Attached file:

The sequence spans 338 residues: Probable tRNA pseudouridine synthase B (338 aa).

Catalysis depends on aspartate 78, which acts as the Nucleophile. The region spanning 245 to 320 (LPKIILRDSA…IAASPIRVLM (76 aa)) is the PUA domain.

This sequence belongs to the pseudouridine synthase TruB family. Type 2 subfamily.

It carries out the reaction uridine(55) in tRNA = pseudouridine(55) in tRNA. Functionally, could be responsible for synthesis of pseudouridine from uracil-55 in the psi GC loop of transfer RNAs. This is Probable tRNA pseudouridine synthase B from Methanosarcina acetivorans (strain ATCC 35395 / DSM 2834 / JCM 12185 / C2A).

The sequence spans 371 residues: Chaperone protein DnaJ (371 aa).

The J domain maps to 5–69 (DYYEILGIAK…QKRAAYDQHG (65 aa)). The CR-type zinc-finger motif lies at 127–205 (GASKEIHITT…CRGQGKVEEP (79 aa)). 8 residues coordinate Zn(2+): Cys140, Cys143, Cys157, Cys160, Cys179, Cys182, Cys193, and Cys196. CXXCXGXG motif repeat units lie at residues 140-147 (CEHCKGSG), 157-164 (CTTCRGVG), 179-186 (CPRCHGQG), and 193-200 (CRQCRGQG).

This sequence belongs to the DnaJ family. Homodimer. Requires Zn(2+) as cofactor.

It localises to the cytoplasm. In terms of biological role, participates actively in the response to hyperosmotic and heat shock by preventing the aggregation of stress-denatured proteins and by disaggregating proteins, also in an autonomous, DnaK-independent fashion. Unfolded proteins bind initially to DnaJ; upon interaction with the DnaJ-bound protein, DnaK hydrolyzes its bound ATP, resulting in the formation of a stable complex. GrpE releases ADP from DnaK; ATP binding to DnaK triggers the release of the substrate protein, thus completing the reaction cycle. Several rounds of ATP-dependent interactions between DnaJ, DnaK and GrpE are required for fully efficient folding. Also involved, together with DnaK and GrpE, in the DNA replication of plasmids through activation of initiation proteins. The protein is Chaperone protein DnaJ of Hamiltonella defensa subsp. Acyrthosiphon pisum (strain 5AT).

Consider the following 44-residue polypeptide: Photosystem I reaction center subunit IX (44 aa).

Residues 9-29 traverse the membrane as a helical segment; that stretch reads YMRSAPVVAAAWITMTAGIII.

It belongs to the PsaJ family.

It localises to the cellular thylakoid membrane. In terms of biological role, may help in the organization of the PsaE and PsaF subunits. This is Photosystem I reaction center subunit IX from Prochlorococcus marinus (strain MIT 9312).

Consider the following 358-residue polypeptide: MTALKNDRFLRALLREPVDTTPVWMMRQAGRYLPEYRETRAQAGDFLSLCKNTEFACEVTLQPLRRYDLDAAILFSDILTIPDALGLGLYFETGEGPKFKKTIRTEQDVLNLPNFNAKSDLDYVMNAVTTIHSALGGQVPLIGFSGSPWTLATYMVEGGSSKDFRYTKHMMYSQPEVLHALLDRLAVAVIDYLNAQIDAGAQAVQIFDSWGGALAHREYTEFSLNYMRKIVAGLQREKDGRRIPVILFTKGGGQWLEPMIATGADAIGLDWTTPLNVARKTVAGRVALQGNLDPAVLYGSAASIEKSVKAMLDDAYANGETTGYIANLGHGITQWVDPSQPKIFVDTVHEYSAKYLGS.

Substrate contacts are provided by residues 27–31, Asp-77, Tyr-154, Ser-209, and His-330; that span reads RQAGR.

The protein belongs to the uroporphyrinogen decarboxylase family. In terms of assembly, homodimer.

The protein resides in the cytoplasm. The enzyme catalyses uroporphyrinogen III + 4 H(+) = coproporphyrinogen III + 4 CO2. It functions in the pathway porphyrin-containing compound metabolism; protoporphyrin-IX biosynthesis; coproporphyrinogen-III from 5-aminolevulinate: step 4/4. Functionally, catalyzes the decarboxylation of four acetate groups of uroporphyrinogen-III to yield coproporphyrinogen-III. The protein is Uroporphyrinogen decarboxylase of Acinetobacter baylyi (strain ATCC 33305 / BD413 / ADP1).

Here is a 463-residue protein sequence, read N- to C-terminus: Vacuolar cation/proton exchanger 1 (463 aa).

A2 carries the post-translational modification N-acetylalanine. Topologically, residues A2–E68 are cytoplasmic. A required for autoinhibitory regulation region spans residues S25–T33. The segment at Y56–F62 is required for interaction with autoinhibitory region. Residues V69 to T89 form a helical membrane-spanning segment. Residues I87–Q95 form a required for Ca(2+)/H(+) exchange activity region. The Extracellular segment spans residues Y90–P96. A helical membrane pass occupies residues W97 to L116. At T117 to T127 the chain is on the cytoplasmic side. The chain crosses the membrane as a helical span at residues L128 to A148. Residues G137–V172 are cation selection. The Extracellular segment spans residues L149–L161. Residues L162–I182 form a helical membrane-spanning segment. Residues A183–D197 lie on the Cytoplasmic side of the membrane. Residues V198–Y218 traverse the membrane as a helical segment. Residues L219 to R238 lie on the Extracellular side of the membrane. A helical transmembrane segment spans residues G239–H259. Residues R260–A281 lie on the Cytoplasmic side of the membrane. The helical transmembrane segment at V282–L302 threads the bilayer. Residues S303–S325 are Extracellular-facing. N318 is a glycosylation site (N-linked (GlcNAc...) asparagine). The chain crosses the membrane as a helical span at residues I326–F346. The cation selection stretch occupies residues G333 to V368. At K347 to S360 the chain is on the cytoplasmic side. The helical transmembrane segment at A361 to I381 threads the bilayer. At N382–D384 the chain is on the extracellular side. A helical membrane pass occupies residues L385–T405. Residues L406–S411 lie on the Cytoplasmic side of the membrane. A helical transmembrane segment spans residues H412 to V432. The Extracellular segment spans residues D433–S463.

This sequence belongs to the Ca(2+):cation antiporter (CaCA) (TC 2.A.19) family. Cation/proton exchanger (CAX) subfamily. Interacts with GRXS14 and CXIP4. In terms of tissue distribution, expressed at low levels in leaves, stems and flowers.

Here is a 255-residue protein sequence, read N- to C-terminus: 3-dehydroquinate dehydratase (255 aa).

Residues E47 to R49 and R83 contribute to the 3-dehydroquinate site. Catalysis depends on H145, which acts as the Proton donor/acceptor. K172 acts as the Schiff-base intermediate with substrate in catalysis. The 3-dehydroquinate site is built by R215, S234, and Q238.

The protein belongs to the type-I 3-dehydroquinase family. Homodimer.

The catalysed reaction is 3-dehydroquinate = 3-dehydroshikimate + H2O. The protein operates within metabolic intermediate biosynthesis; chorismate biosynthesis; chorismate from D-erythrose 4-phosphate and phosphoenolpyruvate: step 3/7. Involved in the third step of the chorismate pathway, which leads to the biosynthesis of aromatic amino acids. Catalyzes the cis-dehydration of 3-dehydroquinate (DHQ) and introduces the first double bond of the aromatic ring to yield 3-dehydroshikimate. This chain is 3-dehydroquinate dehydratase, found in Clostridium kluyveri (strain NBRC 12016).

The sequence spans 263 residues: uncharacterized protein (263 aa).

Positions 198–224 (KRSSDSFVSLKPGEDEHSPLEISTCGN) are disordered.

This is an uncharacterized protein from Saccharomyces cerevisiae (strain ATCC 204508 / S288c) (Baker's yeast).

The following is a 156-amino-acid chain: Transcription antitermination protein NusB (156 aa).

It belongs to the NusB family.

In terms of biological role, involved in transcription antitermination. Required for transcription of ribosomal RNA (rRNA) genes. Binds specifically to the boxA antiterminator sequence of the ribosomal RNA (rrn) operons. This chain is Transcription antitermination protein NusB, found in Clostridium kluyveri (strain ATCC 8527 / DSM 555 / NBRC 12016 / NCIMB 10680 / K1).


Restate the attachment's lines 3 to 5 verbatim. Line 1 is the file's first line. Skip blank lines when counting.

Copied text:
This sequence belongs to the pseudouridine synthase TruB family. Type 2 subfamily.

It carries out the reaction uridine(55) in tRNA = pseudouridine(55) in tRNA. Functionally, could be responsible for synthesis of pseudouridine from uracil-55 in the psi GC loop of transfer RNAs. This is Probable tRNA pseudouridine synthase B from Methanosarcina acetivorans (strain ATCC 35395 / DSM 2834 / JCM 12185 / C2A).

The sequence spans 371 residues: Chaperone protein DnaJ (371 aa).